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France rejects demands from al Qaeda hostage-takers

France has rejected demands from an al Qaeda cell calling for the country to pull out its troops from Afghanistan. The hostage-takers said France must negotiate the release of hostages with Osama bin Laden directly.

hostages

The hostages were seized during the night in September

France on Friday rejected demands from an al Qaeda cell holding five French hostages in northern Africa that it should negotiate their freedom with Osama bin Laden and pull its troops out of Afghanistan.

"France cannot accept that its policy be dictated by anyone outside," new Foreign Minister Michele Alliot-Marie said in a statement after Abdelmalek Droukdel, head of al Qaeda in the Islamic Maghreb (AQIM), made the demands in an audio recording on Thursday.

The message listed demands to secure the release of five French hostages seized in Niger in September along with a Togolese and a Madagascan.

The recording, broadcast by Arab satellite network Al Jazeera, said that to ensure the hostages' safety, France must "hasten and take [its] soldiers out of Afghanistan according to a specific timetable that [France announces] officially."

Bin Laden, in a recording aired by Al Jazeera in late October, also said France's security would be compromised if it did not pull its 3,750 soldiers out of Afghanistan.

He told France to treat the kidnapping as a warning and that a ban on the wearing of the burqa in public places in France justified violence against its citizens.

New reference to bin Laden

Osama bin Laden

Hostage-takers said France should negotiate with bin Laden directly

Droukdel, alias Abou Moussaab Abdelouadoud, also said that "any form of negotiations on this issue in the future will be done with no one other than our Sheikh Osama bin Laden... and according to his terms."

Former Defense Minister Herve Morin, who was closely following the hostage crisis until losing his portfolio during a reshuffle last week, said the reference to bin Laden in Thursday's recording was new.

"Withdrawing French troops from Afghanistan is a kind of classic, traditional demand for all kinds of attacks," he told France Info radio.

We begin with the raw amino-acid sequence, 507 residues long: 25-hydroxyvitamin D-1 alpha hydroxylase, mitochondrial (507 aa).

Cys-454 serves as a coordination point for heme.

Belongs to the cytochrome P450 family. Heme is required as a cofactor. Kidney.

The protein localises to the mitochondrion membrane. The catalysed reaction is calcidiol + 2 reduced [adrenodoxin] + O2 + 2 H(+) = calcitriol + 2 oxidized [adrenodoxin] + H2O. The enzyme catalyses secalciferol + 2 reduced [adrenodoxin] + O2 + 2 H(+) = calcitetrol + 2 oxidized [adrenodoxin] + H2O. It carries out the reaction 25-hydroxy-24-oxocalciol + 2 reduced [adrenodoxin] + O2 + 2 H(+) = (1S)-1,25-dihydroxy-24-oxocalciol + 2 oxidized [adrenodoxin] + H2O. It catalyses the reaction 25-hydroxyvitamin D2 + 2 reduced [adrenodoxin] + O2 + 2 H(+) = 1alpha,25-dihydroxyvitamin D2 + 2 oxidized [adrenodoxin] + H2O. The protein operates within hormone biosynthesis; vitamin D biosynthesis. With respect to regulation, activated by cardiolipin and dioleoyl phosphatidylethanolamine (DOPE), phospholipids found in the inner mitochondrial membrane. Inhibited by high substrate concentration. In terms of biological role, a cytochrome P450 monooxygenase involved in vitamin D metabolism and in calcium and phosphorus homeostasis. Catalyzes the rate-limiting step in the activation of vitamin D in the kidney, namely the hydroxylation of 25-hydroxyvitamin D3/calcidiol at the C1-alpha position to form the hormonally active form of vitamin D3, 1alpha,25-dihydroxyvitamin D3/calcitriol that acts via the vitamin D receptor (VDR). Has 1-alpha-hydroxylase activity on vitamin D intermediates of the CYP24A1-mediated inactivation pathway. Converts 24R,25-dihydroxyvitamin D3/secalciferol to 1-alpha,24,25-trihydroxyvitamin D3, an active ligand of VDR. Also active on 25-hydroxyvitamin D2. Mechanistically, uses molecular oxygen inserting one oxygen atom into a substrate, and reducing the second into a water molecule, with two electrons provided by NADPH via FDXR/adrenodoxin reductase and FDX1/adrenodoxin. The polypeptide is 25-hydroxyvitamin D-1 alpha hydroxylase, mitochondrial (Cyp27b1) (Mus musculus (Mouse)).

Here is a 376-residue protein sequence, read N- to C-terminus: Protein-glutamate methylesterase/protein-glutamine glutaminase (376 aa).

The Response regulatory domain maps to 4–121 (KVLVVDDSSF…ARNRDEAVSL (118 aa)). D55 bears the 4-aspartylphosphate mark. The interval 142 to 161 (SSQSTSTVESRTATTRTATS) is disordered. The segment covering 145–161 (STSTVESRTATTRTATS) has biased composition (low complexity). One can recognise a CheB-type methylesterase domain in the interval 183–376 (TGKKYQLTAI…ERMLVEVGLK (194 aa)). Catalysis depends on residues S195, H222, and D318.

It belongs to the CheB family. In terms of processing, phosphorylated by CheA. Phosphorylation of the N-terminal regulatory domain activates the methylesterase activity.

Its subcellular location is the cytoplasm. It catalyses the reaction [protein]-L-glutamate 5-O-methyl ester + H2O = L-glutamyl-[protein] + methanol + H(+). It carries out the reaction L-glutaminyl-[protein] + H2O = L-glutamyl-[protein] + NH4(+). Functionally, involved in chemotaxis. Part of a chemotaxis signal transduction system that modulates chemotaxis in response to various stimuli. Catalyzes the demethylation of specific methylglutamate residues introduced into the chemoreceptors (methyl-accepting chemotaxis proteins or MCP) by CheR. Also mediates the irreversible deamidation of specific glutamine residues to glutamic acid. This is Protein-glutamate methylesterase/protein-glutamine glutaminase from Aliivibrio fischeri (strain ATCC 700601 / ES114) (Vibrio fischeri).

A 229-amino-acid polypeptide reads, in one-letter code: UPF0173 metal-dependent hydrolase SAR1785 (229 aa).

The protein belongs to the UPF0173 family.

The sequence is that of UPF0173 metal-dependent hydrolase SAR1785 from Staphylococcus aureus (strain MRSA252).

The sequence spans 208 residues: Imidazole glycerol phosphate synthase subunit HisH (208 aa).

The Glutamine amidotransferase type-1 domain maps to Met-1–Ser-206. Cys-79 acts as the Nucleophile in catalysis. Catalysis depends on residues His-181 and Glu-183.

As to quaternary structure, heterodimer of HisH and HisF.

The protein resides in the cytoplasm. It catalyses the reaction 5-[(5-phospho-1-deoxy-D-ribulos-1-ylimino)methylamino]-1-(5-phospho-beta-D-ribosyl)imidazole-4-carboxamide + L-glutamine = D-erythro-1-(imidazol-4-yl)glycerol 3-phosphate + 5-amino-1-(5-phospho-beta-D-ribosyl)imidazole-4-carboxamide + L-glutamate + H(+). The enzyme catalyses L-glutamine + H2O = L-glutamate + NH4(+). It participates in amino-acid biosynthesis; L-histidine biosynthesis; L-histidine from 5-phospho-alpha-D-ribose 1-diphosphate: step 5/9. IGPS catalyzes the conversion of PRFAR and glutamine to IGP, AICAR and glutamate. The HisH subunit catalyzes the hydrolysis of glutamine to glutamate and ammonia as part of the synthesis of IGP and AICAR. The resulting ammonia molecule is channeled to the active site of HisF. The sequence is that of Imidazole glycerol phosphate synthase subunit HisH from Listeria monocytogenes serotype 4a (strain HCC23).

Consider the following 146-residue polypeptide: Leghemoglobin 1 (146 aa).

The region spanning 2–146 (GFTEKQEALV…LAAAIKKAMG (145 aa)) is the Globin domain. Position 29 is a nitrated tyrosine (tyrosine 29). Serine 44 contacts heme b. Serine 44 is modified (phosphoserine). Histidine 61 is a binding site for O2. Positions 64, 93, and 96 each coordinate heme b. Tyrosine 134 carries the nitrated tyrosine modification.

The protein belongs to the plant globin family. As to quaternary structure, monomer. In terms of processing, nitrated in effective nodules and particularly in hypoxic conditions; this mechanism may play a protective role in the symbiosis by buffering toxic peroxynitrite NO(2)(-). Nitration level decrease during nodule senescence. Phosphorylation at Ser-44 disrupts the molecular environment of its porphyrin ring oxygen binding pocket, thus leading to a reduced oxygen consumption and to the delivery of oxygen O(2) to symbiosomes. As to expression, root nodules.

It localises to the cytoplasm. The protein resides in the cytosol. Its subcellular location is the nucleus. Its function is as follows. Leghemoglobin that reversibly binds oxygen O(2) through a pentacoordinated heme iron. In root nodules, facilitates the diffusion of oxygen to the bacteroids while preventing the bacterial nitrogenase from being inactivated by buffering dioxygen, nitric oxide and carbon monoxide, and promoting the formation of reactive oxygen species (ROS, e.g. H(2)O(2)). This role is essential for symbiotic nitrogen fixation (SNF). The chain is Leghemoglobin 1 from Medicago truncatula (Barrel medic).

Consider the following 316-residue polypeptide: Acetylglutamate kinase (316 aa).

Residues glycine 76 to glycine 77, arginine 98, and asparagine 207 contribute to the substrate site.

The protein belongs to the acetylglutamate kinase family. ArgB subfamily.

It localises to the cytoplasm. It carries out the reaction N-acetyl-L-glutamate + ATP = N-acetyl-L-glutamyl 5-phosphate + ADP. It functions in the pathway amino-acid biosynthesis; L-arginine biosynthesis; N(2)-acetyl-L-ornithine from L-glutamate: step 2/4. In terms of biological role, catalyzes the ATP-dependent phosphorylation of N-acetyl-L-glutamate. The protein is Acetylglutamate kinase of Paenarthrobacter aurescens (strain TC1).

"What's new is the reference to bin Laden. Generally, and particularly with AQIM, it's more of a franchise. There isn't an al Qaeda kind of holding company with a number of subsidiaries. It's not as structured as that."

France said for the first time Wednesday that it was in touch with the AQIM kidnappers.

"Of course there are all kinds of contact [with the hostage-takers], new Defense Minister Alain Juppe told Europe 1 radio, without giving more details.

"All the [French] authorities, the Defense Ministry, the Foreign Ministry, everyone is being extremely vigilant to make the necessary contact," he said.

Presumed safe

Asked if the hostages were believed to be safe, Juppe added that there was "currently...every reason to believe they are."

The five French hostages were seized in Niger in September along with a Togolese and a Madagascan and are believed to be held in neighboring Mali. The French hostages are an engineer working for nuclear giant Areva and his wife, and several employees of a subcontractor.

President Nicolas Sarkozy on Tuesday said he was "especially worried" about the hostages, but also said threats would not change French policy.

Author: Natalia Dannenberg (AFP, dpa)
Editor: Martin Kuebler

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